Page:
Purpose of High rpm Low Torque Engines

Discussion in 'Gas Engines' started by baboonslayer, Dec 21, 2010.

  1. RonL
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    RonL Junior Member

    http://www.boatdesign.net/forums/attachment.php?attachmentid=51595&stc=1&d=1293223160


    This removes any side thrust on the piston and can offer lots of mechanical options.
     

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  2. Yellowjacket
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    Yellowjacket Senior Member

    That's a heavy and expensive way to address a problem that doesn't exist. While it does eliminate side thrust on the piston, that thrust occurrs when the piston is moving at high speed and the lube film between the piston and wall can handle the piston thrust. No practical advantage to that type of mechanism and that's why it isn't used on high speed engines. If you have a very low piston speed it could be an advantage, but in the real world it doesn't have any real use.
     
  3. mark775

    mark775 Guest

    What part of a piston would touch the wall were it not for a thin film of oil? And on skirtless pistons?
     
  4. baboonslayer
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    baboonslayer Junior Member

    merry Christmas... or whatever you celebrate...
     
  5. Yellowjacket
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    Yellowjacket Senior Member

    The connecting rod is what is called a "two force member" that means, since the rod is on bearings, that the only forces in the rod act along the length of the rod. That means the only force in the rod is in compression or tension along the length of the rod. Draw a line down the center of the rod and that is the line of action of the forces in the rod. As the rod angles over, there is a force on the piston, from the rod, that changes in angle, at top dead center the force is pulling directly down on the rod and at bottom dead center it is pushing upward on the rod. In between those points the rod force sweeps, based on the rod angle, and the resultant force is reacted by the piston. This side force has to be reacted by the piston. This force is in the plane of the rod and pushes the pistion toward the wall as the rod sweeps in angle. The maximum piston side force occurs when the crank throw is half way between top dead center and bottom dead center and the rod is at the highest angle from the vertical.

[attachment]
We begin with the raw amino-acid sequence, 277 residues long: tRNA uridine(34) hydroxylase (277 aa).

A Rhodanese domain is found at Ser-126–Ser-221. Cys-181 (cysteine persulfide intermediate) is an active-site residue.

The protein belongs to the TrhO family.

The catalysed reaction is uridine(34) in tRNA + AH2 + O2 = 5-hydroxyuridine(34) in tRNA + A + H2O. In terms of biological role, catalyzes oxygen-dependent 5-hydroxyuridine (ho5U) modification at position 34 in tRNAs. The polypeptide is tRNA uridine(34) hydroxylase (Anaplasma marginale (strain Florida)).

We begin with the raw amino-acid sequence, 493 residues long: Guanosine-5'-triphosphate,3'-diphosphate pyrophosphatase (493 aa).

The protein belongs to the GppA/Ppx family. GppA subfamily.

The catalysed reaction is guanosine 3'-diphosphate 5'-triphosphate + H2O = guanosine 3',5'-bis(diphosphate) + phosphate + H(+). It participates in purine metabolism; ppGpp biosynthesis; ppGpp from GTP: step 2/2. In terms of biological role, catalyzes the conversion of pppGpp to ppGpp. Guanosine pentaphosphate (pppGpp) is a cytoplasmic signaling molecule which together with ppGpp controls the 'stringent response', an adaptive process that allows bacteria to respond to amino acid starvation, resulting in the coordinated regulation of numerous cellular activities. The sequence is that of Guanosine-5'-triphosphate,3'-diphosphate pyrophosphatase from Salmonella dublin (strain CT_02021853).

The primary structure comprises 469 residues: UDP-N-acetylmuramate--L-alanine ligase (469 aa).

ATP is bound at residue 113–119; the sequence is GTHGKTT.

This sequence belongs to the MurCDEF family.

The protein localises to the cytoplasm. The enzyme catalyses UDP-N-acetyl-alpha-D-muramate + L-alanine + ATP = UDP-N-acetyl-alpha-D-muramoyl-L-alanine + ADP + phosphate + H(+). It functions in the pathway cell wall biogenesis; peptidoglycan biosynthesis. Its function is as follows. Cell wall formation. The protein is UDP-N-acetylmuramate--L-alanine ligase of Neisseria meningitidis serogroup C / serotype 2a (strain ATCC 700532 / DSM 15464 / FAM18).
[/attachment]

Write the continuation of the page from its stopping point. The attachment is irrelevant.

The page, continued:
Note that even with a "skirtles" piston, there is some force trying to rock the pistion in the bore. So long as the angle of the force sweeps along a section of the piston that is in contact with the wall, the piston won't rock enough to have a problem. Even F1 pistons have some skirt in the plane of the crank, it is just cutaway on the sides where it doesn't do anything. Think of a line along the center line of the rod that extends to the wall across from the pistion. As long as there is piston material there in contact with the wall, the piston won't rock. You need to make sure that you have enough area to support the oil film too, so if you look at the piston, there is still a section of material opposite of the pin that is there to prevent rocking of the piston in the bore. Cutting out the sides of the skirts removes weight (reduces stress and allows higher rpm). The designer needs to make sure he has sufficient area to prevent the piston from overpowering the oil film and the faster he runs the engine the less skirt material he needs.
     
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  6. mark775

    mark775 Guest

    I am not schooled in this but it is counter-intuative: "The maximum piston side force occurs when the crank throw is half way between top dead center and bottom dead center and the rod is at the highest angle from the vertical." Seems to me the maximum side force would be just after BDC. Oh, oh, oh... TDC and BDC are referenced to crank throw. Yes, that all makes sense. I just assumed that the rings did all the touching. What an ugly thought, that piston touching the cylinder bore on a cold, unoiled engine.